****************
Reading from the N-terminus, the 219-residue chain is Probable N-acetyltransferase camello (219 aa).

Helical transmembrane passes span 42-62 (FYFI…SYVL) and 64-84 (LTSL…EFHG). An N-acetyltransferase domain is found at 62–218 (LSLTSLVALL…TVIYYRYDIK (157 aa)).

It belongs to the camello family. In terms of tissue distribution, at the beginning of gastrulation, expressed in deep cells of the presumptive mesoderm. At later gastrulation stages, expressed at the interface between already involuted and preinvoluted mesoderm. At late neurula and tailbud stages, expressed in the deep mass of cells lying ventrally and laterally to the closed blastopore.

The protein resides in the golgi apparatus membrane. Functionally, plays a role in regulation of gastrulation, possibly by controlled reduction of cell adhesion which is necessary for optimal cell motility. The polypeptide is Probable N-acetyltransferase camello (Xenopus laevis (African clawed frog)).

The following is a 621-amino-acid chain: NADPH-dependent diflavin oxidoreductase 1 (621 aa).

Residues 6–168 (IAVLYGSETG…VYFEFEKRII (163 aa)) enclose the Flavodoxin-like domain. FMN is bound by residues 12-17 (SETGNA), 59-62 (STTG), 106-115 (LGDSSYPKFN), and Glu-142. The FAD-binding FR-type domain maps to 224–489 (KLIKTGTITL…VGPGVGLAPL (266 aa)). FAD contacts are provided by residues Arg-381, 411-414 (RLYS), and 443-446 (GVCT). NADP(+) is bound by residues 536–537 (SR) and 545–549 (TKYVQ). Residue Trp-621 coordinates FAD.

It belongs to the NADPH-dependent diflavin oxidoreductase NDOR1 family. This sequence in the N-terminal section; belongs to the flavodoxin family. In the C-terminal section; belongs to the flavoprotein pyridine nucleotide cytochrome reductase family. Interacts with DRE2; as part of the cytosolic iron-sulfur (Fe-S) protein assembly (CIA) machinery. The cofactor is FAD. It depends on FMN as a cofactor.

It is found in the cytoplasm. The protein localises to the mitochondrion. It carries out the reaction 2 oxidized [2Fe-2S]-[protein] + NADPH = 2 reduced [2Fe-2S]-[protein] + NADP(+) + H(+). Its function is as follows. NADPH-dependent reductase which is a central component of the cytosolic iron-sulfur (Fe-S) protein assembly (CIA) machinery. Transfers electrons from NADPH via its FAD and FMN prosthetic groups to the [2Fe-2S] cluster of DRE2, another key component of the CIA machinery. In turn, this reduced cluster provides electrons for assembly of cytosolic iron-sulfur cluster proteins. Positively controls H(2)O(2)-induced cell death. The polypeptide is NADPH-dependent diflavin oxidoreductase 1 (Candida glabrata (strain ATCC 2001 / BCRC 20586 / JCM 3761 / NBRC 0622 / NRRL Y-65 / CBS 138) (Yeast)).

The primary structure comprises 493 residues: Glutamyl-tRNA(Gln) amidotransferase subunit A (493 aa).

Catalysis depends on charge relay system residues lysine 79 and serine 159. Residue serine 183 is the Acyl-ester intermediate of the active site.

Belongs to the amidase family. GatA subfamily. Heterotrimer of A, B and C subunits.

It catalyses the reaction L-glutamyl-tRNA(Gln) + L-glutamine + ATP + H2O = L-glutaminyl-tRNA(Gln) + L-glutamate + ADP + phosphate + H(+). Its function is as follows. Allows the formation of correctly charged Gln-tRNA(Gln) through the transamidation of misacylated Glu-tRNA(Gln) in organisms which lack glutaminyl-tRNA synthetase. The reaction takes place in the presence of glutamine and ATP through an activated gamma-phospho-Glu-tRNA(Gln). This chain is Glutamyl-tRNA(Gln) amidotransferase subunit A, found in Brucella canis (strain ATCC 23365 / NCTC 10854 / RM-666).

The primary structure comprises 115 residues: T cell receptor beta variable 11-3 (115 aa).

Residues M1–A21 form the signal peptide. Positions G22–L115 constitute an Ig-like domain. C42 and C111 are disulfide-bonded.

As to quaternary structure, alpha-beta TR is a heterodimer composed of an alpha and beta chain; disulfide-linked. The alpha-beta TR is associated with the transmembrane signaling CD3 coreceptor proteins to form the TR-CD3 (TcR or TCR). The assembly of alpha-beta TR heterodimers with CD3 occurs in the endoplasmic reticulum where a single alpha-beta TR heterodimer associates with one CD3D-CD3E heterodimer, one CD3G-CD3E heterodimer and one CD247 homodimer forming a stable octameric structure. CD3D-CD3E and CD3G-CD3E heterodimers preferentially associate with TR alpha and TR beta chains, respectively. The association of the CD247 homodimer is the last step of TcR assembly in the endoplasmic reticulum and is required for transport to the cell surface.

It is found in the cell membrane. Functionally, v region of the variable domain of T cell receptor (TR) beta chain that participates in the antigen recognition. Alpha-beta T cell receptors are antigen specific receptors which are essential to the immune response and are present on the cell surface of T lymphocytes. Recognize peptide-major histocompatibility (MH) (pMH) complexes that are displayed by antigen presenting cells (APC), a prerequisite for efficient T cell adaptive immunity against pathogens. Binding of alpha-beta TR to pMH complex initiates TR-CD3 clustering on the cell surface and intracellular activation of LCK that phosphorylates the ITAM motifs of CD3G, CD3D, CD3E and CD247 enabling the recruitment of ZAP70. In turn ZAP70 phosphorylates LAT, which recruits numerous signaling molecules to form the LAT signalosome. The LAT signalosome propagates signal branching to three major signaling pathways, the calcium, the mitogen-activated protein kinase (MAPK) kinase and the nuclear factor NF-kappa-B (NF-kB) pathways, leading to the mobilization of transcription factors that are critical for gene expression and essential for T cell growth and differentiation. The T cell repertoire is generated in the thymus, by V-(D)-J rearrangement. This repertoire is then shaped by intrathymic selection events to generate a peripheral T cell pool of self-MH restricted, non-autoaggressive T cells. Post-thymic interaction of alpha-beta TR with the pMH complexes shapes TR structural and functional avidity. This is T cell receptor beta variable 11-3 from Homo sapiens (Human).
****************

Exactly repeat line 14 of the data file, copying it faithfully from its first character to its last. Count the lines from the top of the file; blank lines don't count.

Residues M1–A21 form the signal peptide. Positions G22–L115 constitute an Ig-like domain. C42 and C111 are disulfide-bonded.